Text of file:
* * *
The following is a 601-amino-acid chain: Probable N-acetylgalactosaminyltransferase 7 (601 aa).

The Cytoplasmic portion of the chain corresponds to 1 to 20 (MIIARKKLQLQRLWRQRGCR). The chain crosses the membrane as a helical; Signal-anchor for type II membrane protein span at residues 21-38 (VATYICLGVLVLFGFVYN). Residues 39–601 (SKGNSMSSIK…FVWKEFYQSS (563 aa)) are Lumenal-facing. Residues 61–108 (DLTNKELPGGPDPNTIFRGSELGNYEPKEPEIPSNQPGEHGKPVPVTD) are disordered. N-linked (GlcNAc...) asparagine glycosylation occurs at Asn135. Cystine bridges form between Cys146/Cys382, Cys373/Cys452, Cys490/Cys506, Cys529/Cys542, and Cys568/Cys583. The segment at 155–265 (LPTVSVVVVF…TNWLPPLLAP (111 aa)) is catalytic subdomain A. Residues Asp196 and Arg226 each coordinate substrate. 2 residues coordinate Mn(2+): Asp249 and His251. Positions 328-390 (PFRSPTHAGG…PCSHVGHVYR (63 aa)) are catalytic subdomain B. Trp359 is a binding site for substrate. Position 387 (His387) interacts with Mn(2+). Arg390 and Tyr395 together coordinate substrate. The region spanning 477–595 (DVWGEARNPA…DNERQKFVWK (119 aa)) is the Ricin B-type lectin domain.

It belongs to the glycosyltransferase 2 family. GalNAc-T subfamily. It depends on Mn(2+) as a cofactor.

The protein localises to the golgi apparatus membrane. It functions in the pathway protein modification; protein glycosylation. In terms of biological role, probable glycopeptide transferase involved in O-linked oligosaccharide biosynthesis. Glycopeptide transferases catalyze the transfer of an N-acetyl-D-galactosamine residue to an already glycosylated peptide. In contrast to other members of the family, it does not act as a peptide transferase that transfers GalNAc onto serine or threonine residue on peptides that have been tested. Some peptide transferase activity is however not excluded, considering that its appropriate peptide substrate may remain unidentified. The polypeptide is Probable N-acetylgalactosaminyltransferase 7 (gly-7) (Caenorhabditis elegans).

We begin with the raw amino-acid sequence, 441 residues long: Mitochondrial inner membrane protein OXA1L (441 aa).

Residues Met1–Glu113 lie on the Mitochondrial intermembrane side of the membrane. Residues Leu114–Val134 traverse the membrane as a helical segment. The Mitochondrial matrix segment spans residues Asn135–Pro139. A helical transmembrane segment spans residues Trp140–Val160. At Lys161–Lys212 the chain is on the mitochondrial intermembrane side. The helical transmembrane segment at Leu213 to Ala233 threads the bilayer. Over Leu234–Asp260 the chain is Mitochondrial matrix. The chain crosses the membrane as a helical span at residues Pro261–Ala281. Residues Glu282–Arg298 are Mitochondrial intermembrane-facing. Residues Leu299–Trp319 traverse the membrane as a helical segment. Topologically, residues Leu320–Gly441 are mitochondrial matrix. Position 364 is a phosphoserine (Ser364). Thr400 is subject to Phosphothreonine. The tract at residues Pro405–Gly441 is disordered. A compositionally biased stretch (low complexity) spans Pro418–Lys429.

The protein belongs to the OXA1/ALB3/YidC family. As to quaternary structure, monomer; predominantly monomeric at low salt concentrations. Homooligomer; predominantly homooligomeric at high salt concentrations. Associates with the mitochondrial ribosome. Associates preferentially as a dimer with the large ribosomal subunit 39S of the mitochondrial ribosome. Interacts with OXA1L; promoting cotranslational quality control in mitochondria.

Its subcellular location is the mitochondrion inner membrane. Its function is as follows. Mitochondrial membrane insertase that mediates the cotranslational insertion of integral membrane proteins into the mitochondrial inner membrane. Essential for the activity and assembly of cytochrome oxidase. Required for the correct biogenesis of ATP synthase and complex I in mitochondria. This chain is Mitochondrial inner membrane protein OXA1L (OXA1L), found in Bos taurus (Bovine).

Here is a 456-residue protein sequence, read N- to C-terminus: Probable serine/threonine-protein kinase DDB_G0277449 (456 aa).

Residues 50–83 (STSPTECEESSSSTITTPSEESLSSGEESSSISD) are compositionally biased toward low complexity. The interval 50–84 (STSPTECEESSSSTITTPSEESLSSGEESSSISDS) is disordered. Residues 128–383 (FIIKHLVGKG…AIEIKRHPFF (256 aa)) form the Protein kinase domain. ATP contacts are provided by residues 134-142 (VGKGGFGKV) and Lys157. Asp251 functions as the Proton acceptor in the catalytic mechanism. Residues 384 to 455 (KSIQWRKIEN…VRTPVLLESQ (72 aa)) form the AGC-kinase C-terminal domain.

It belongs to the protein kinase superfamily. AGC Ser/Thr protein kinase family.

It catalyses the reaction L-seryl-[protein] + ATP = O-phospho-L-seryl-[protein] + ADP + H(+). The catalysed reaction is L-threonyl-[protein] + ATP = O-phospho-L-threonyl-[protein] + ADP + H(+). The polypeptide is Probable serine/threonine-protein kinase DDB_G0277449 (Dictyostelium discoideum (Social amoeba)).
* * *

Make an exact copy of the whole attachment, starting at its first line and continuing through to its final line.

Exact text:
The following is a 601-amino-acid chain: Probable N-acetylgalactosaminyltransferase 7 (601 aa).

The Cytoplasmic portion of the chain corresponds to 1 to 20 (MIIARKKLQLQRLWRQRGCR). The chain crosses the membrane as a helical; Signal-anchor for type II membrane protein span at residues 21-38 (VATYICLGVLVLFGFVYN). Residues 39–601 (SKGNSMSSIK…FVWKEFYQSS (563 aa)) are Lumenal-facing. Residues 61–108 (DLTNKELPGGPDPNTIFRGSELGNYEPKEPEIPSNQPGEHGKPVPVTD) are disordered. N-linked (GlcNAc...) asparagine glycosylation occurs at Asn135. Cystine bridges form between Cys146/Cys382, Cys373/Cys452, Cys490/Cys506, Cys529/Cys542, and Cys568/Cys583. The segment at 155–265 (LPTVSVVVVF…TNWLPPLLAP (111 aa)) is catalytic subdomain A. Residues Asp196 and Arg226 each coordinate substrate. 2 residues coordinate Mn(2+): Asp249 and His251. Positions 328-390 (PFRSPTHAGG…PCSHVGHVYR (63 aa)) are catalytic subdomain B. Trp359 is a binding site for substrate. Position 387 (His387) interacts with Mn(2+). Arg390 and Tyr395 together coordinate substrate. The region spanning 477–595 (DVWGEARNPA…DNERQKFVWK (119 aa)) is the Ricin B-type lectin domain.

It belongs to the glycosyltransferase 2 family. GalNAc-T subfamily. It depends on Mn(2+) as a cofactor.

The protein localises to the golgi apparatus membrane. It functions in the pathway protein modification; protein glycosylation. In terms of biological role, probable glycopeptide transferase involved in O-linked oligosaccharide biosynthesis. Glycopeptide transferases catalyze the transfer of an N-acetyl-D-galactosamine residue to an already glycosylated peptide. In contrast to other members of the family, it does not act as a peptide transferase that transfers GalNAc onto serine or threonine residue on peptides that have been tested. Some peptide transferase activity is however not excluded, considering that its appropriate peptide substrate may remain unidentified. The polypeptide is Probable N-acetylgalactosaminyltransferase 7 (gly-7) (Caenorhabditis elegans).

We begin with the raw amino-acid sequence, 441 residues long: Mitochondrial inner membrane protein OXA1L (441 aa).

Residues Met1–Glu113 lie on the Mitochondrial intermembrane side of the membrane. Residues Leu114–Val134 traverse the membrane as a helical segment. The Mitochondrial matrix segment spans residues Asn135–Pro139. A helical transmembrane segment spans residues Trp140–Val160. At Lys161–Lys212 the chain is on the mitochondrial intermembrane side. The helical transmembrane segment at Leu213 to Ala233 threads the bilayer. Over Leu234–Asp260 the chain is Mitochondrial matrix. The chain crosses the membrane as a helical span at residues Pro261–Ala281. Residues Glu282–Arg298 are Mitochondrial intermembrane-facing. Residues Leu299–Trp319 traverse the membrane as a helical segment. Topologically, residues Leu320–Gly441 are mitochondrial matrix. Position 364 is a phosphoserine (Ser364). Thr400 is subject to Phosphothreonine. The tract at residues Pro405–Gly441 is disordered. A compositionally biased stretch (low complexity) spans Pro418–Lys429.

The protein belongs to the OXA1/ALB3/YidC family. As to quaternary structure, monomer; predominantly monomeric at low salt concentrations. Homooligomer; predominantly homooligomeric at high salt concentrations. Associates with the mitochondrial ribosome. Associates preferentially as a dimer with the large ribosomal subunit 39S of the mitochondrial ribosome. Interacts with OXA1L; promoting cotranslational quality control in mitochondria.

Its subcellular location is the mitochondrion inner membrane. Its function is as follows. Mitochondrial membrane insertase that mediates the cotranslational insertion of integral membrane proteins into the mitochondrial inner membrane. Essential for the activity and assembly of cytochrome oxidase. Required for the correct biogenesis of ATP synthase and complex I in mitochondria. This chain is Mitochondrial inner membrane protein OXA1L (OXA1L), found in Bos taurus (Bovine).

Here is a 456-residue protein sequence, read N- to C-terminus: Probable serine/threonine-protein kinase DDB_G0277449 (456 aa).

Residues 50–83 (STSPTECEESSSSTITTPSEESLSSGEESSSISD) are compositionally biased toward low complexity. The interval 50–84 (STSPTECEESSSSTITTPSEESLSSGEESSSISDS) is disordered. Residues 128–383 (FIIKHLVGKG…AIEIKRHPFF (256 aa)) form the Protein kinase domain. ATP contacts are provided by residues 134-142 (VGKGGFGKV) and Lys157. Asp251 functions as the Proton acceptor in the catalytic mechanism. Residues 384 to 455 (KSIQWRKIEN…VRTPVLLESQ (72 aa)) form the AGC-kinase C-terminal domain.

It belongs to the protein kinase superfamily. AGC Ser/Thr protein kinase family.

It catalyses the reaction L-seryl-[protein] + ATP = O-phospho-L-seryl-[protein] + ADP + H(+). The catalysed reaction is L-threonyl-[protein] + ATP = O-phospho-L-threonyl-[protein] + ADP + H(+). The polypeptide is Probable serine/threonine-protein kinase DDB_G0277449 (Dictyostelium discoideum (Social amoeba)).